Friday, May 18, 2007

Storace: The King of Drury Lane

Stephen Storace (1762-1796)

In terms of commercial success, Storace, whose works were produced at the Theatre Royal in Drury Lane, was the Andrew Lloyd Webber of his day, meeting popular tastes largely with ballad operas that featured visual spectacle, bold vocal turns and trendy, exotic themes. Most of his works survive only as reductions for voice and piano. Many were never printed in full score, largely from the fear of piracy, there being no copyright laws to protect artists' rights. Dido Queen of Carthage, a serious opera, was the rare Storace work rejected by the public. According to some sources, lack of demand rendered it unworthy of printing.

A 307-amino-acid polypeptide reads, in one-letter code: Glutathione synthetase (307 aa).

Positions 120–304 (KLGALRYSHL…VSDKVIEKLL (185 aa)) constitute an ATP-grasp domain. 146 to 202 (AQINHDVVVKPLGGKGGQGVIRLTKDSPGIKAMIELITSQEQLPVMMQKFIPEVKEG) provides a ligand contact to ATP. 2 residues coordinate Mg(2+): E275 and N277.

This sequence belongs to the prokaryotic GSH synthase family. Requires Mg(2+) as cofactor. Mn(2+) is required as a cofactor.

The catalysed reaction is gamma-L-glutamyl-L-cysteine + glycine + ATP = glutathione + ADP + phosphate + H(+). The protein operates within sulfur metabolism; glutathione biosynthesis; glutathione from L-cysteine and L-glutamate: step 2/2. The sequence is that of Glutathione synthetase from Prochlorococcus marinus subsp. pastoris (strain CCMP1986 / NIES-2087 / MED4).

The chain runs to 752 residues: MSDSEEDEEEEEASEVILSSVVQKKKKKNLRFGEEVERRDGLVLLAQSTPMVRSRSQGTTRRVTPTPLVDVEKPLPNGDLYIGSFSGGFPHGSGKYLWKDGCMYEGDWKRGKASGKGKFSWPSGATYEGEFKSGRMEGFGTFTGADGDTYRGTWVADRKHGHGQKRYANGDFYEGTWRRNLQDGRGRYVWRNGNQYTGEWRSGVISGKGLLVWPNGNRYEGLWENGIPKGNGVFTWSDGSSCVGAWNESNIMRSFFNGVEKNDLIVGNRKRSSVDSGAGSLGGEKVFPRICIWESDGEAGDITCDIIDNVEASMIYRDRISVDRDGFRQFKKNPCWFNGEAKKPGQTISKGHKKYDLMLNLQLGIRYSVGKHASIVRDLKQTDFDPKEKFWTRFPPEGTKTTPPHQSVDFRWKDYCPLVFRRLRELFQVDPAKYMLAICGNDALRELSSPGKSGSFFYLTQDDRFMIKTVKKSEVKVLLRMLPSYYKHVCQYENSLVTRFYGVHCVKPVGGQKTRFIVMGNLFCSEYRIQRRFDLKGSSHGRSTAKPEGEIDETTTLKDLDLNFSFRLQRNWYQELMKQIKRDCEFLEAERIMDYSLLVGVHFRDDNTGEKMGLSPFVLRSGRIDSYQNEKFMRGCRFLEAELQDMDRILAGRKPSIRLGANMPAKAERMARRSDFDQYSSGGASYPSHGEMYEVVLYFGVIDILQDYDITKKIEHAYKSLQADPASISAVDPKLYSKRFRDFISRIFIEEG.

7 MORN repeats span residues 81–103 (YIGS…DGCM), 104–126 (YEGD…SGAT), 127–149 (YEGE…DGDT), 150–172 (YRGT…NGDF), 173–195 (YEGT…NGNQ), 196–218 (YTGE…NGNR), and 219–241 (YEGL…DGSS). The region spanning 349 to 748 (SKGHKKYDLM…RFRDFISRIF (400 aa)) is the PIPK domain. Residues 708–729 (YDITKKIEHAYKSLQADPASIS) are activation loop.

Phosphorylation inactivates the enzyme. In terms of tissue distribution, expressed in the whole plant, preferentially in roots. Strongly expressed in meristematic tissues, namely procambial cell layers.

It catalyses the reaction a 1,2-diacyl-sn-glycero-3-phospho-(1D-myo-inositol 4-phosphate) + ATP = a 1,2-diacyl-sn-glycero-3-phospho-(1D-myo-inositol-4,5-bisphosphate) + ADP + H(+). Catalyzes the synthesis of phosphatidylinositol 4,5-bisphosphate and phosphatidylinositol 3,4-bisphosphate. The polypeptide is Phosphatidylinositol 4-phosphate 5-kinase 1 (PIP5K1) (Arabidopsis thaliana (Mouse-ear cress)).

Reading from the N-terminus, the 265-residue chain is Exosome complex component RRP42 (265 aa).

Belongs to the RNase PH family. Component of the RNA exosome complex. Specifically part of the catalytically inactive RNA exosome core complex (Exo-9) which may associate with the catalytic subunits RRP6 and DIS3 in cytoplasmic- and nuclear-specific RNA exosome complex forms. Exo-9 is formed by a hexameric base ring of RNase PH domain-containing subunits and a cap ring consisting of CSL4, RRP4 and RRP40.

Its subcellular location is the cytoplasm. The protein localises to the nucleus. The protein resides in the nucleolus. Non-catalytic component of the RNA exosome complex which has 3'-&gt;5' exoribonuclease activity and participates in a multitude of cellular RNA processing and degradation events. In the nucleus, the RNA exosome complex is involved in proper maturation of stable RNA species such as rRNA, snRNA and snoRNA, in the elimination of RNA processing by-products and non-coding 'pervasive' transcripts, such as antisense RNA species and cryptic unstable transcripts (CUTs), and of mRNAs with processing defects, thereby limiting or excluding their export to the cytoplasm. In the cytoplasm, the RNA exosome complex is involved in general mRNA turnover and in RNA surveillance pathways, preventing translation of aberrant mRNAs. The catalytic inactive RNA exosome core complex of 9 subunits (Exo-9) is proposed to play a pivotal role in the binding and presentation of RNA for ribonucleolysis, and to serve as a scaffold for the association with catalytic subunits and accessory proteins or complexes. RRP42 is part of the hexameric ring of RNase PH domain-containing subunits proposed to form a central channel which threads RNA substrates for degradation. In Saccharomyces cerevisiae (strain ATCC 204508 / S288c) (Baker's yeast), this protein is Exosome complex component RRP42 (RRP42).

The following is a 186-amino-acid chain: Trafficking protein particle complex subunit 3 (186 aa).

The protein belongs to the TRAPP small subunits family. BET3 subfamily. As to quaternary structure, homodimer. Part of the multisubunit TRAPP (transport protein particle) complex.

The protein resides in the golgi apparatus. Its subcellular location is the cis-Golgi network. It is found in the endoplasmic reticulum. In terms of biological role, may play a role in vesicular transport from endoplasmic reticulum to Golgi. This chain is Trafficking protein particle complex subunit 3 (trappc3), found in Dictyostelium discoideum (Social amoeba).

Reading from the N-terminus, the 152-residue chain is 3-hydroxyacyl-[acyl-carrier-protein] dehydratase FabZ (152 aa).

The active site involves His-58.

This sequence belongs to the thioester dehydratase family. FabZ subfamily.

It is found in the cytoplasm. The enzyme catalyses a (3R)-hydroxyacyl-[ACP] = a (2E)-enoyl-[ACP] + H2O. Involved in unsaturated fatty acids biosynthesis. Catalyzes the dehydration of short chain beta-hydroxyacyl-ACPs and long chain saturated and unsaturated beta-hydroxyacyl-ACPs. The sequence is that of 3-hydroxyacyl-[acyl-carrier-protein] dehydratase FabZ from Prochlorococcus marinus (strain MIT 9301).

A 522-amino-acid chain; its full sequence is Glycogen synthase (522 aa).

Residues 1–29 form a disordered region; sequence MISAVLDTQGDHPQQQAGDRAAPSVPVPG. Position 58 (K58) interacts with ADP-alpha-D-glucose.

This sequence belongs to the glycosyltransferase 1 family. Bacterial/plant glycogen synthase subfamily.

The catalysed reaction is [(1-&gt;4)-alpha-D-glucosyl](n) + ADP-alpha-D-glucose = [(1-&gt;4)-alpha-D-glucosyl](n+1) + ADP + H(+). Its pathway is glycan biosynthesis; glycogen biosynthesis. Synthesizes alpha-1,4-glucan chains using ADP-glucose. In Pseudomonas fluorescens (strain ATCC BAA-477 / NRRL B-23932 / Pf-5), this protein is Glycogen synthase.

Despite "Dido," Storace was hugely popular well into the 19th century. "Of plighted faith," an air from his opera The Siege of Belgrade, may be heard on the recording Jane Austen's Songbook.

Selections from The Haunted Tower, which was modified after the original French text by the Marquis de Sade, may be heard at Romantic Era Songs, a Website by Paul Douglass of San Jose State University in California. The URL is

The Haunted Tower

No Song, No Supper (One-act)

The Siege of Belgrade

The Music of the Pirates

The Cherokee


The Three and the Deuce
Dido, Queen of Carthage

The Iron Chest
Mahmoud, Prince of Persia

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